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## RESULTS AND DISCUSSIONS

Results
TABLE 1: Pressure Measurement RUN I A B C D E F=B+ 14.70 G1 = | B C | Gauge Pressure Deviation, psig Suggested Pressure, psig Actual Gauge Pressure, psig Gauge Pressure, psig Gauge Pressure, psig Absolute Pressure, psia Calculated Absolute Pressure, psia At Pressure Gauge At Pressure Indicator, P12 0.05 0.35 0.30 0.12 0.20 SET 1 30.00 30.35 30.00 30.30 44.70 45.05 0.35 SET 2 30.00 30.20 30.00 30.50 44.85 44.90 0.20 Average 30.00 30.28 30.00 30.40 44.78 44.98 0.28

G2 = | B D | H=|FE|

## Absolute Pressure Deviation, psia

0.05

RUN II A B C D E F=B+ 14.70 G1 = lB Cl Gauge Pressure Deviation, psig G2 = lB Dl H = IF El Suggested Pressure, psig Actual Gauge Pressure, psig Gauge Pressure, psig Gauge Pressure, psig Absolute Pressure, psia Calculated Absolute Pressure, psia At Pressure Gauge

0.25 0.05

0.35 1.00

0.03 0.48

## Absolute Pressure Deviation, psia

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RUN III A B C D E F=B+ 14.70 G1 = lB Cl Gauge Pressure Deviation, psig Suggested Pressure, psig Actual Gauge Pressure, psig Gauge Pressure, psig Gauge Pressure, psig Absolute Pressure, psia Calculated Absolute Pressure, psia At Pressure Gauge At Pressure Indicator, P12

## Average 20.00 20.13 20.00 20.60 34.95 34.83 0.13

G2 = lB Dl H = IF El

0.15

0.80

0.47

## Absolute Pressure Deviation, psia

0.05

0.30

0.12

RUN IV A B C D E F=B+ 14.70 G1 = lB Cl Gauge Pressure Deviation, psig Suggested Pressure, psig Actual Gauge Pressure, psig Gauge Pressure, psig Gauge Pressure, psig Absolute Pressure, psia Calculated Absolute Pressure, psia At Pressure Gauge At Pressure Indicator, P12

## Average 15.00 15.35 15.00 15.63 30.10 30.05 0.35

G2 = lB Dl H = IF El

0.30

0.25

0.28

## Absolute Pressure Deviation, psia

0.10

0.00

0.05

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RUN V A B C D E F=B+ 14.70 G1 = lB Cl Gauge Pressure Deviation, psig Suggested Pressure, psig Actual Gauge Pressure, psig Gauge Pressure, psig Gauge Pressure, psig Absolute Pressure, psia Calculated Absolute Pressure, psia At Pressure Gauge At Pressure Indicator, P12

## Average 10.00 10.02 10.00 10.15 24.75 24.72 0.02

G2 = lB Dl H = IF El

0.10

0.35

0.13

## Absolute Pressure Deviation, psia

0.30

0.35

0.03

RUN VII A B C D E F=B+ 14.70 G1 = lB Cl Gauge Pressure Deviation, psig Suggested Pressure, psig Actual Gauge Pressure, psig Gauge Pressure, psig Gauge Pressure, psig Absolute Pressure, psia Calculated Absolute Pressure, psia At Pressure Gauge At Pressure Indicator, P12

SET 1 0.00

## 0.06 0.00 0.40 14.80

14.76 0.06

G2 = lB Dl H = IF El

0.34

0.48

0.42

## Absolute Pressure Deviation, psia

0.04

0.37

0.17

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RUN VI A B C D E F=B+ 14.70 G1 = lB Cl Gauge Pressure Deviation, psig Suggested Pressure, psig Actual Gauge Pressure, psig Gauge Pressure, psig Gauge Pressure, psig Absolute Pressure, psia Calculated Absolute Pressure, psia At Pressure Gauge At Pressure Indicator, P12

SET 1 5.00

SET 2 5.00

20.44 0.74

## 5.35 5.00 5.65 21.50

20.05 0.35

G2 = lB Dl H = IF El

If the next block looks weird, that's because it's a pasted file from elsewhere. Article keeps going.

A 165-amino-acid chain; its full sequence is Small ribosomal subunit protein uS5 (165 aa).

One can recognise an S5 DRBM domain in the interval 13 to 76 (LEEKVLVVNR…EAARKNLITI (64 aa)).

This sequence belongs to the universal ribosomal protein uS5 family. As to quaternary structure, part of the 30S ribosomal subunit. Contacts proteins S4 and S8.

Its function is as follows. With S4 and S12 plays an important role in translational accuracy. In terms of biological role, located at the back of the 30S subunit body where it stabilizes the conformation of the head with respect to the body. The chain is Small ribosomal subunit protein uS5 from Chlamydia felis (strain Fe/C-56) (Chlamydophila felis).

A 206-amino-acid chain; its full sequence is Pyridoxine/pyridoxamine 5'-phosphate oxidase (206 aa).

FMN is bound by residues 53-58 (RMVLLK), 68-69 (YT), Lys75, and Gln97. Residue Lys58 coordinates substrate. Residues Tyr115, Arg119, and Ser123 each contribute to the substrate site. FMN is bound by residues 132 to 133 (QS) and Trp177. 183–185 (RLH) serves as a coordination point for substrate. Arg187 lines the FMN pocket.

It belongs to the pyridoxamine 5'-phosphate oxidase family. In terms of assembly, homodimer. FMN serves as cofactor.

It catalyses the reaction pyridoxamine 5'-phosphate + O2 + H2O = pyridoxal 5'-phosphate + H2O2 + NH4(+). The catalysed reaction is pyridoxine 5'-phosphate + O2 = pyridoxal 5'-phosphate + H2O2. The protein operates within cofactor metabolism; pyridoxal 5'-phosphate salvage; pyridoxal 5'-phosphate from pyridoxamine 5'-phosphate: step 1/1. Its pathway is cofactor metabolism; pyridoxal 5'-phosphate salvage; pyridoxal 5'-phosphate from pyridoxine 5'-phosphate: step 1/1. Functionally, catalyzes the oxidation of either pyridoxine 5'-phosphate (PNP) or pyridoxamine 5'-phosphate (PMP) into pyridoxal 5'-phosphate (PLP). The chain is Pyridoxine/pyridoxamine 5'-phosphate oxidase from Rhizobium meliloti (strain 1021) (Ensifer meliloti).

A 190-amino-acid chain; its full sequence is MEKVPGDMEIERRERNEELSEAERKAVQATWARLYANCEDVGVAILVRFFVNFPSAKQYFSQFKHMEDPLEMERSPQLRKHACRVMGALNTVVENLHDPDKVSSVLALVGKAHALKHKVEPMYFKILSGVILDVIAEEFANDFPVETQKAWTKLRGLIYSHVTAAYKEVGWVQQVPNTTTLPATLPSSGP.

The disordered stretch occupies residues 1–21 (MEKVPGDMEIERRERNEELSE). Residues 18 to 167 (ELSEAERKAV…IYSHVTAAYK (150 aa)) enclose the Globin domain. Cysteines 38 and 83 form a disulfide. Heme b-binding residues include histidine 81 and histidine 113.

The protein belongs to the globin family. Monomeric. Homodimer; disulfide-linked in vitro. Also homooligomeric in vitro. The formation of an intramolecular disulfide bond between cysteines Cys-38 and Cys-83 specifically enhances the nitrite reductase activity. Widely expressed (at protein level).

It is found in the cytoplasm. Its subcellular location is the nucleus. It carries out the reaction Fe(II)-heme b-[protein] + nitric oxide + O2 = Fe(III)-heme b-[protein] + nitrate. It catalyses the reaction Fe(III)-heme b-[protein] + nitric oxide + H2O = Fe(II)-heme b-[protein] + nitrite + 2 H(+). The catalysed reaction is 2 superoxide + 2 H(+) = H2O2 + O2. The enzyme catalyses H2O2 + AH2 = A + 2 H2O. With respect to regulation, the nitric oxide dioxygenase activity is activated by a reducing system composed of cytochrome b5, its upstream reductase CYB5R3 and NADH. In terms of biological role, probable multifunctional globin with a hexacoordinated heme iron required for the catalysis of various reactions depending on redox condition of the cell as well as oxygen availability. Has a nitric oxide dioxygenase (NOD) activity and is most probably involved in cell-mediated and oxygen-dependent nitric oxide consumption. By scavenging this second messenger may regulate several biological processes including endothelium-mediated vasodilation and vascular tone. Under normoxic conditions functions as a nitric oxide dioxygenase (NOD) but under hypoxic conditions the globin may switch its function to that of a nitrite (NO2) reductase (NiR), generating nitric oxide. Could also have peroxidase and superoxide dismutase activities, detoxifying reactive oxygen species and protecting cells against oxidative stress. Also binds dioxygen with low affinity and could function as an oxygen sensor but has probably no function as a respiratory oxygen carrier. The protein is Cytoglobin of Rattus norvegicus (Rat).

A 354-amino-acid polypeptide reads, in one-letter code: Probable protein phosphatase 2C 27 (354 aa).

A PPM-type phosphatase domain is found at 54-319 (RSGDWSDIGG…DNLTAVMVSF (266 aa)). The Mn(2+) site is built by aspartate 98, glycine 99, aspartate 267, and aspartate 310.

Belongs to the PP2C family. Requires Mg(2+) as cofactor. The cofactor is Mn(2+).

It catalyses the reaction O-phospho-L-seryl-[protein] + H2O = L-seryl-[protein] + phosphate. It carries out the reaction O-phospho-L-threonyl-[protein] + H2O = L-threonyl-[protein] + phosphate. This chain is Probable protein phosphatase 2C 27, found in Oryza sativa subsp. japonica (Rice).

0.04

0.30

0.13

## Absolute Pressure Deviation, psia

0.24

1.45

0.60

The data or readings collected from Run 1 until Run 7 shows that, for each suggested pressure there is pressure deviation. The suggested pressure cannot be achieved normally due to some factors. The average reading is took to get accurate result and at the same time to minimize the pressure deviation.

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As for pressure measurement calibration , the checklist of PT1 and PT2 reveals that Output Pressure, psia (Column B) and Measured Output, mA (column C) is different when compared with Input Pressure Applied, psig/psia at% of Calibration Range (column A) and Theoretical Output, mA (column D) respectively. It shows that the targeted pressure and current unable to achieved which result in high percentage deviation than stipulated deviation limit. Only pressure calibration at 0.30/ 15.00 at 25.0% is pass for PT1 and for PT2 pass at 15.00 at 50.0% and 30.00 at 100.0% respectively. The lowest percentage deviation is 0.0625.

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Disscusion

Pressure measurement and calibration system is one of main aspect or measurement system under process instrumentation. This experiment was conducted with the purpose of study about pressure measurement tactics and calibration system to find percentage of error. Gauge pressure and absolute pressure is oftenly related to pressure measurement. Differential pressure, which represents the difference between two pressure levels (note that gage pressure is a differential pressure between a value and atmospheric pressure, 14.7 psia). As for this experiment, pressure measurement skills was tested and calibration system of pressure is performed by analyzing differential pressure or percentage of deviation between desired output and calculated output results. The digital manometer, pressure gauge and pressure sensor / indicator were used to measure the pressure. The pressure transmitter was used to convert pressure into electrical output. It consist primary element (which includes the pressure sensor or pressure element) converts the pressure into a mechanical or electrical value to be read by the secondary element.